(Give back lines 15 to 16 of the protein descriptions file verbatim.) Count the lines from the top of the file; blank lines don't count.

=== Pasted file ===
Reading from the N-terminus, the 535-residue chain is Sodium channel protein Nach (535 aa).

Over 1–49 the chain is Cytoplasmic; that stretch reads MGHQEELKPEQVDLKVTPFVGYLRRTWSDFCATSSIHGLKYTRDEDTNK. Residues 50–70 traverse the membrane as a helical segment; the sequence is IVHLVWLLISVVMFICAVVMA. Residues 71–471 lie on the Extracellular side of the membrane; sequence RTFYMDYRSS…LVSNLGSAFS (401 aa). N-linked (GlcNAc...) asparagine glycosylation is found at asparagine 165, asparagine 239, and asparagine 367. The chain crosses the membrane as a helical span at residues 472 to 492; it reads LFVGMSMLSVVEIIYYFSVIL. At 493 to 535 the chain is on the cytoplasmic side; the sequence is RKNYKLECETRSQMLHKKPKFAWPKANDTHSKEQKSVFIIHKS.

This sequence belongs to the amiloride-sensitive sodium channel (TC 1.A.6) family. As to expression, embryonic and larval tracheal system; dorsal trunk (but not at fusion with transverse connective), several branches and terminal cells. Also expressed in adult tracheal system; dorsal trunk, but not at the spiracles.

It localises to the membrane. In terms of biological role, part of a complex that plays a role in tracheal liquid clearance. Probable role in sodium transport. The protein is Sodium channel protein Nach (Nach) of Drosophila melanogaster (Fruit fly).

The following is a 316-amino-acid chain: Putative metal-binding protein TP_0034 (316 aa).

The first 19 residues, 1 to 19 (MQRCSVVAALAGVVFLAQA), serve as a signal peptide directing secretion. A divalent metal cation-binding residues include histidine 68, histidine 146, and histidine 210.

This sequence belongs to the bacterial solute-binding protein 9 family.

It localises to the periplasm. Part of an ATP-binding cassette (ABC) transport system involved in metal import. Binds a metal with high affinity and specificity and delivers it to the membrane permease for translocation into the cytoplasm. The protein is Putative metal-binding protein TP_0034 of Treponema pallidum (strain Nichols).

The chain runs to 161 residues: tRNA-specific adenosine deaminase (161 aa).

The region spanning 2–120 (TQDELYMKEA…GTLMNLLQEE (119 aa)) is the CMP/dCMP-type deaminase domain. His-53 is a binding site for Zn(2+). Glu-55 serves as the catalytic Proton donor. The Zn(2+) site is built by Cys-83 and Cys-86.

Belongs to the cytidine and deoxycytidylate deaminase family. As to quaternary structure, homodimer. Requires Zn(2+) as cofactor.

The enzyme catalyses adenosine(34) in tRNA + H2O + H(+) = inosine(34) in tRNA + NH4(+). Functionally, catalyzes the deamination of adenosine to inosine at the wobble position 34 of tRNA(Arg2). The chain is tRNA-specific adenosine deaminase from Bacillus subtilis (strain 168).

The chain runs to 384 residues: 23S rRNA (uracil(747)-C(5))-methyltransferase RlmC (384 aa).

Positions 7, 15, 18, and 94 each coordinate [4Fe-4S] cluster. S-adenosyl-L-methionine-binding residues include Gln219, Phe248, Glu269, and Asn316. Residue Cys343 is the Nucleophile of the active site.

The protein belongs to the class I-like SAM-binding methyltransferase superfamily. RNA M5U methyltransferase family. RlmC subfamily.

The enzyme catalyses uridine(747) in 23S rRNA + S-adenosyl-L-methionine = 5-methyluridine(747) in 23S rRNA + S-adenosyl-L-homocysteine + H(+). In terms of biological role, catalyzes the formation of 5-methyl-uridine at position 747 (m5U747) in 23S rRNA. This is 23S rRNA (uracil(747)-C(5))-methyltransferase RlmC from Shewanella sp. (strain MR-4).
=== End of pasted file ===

The protein belongs to the class I-like SAM-binding methyltransferase superfamily. RNA M5U methyltransferase family. RlmC subfamily.

The enzyme catalyses uridine(747) in 23S rRNA + S-adenosyl-L-methionine = 5-methyluridine(747) in 23S rRNA + S-adenosyl-L-homocysteine + H(+). In terms of biological role, catalyzes the formation of 5-methyl-uridine at position 747 (m5U747) in 23S rRNA. This is 23S rRNA (uracil(747)-C(5))-methyltransferase RlmC from Shewanella sp. (strain MR-4).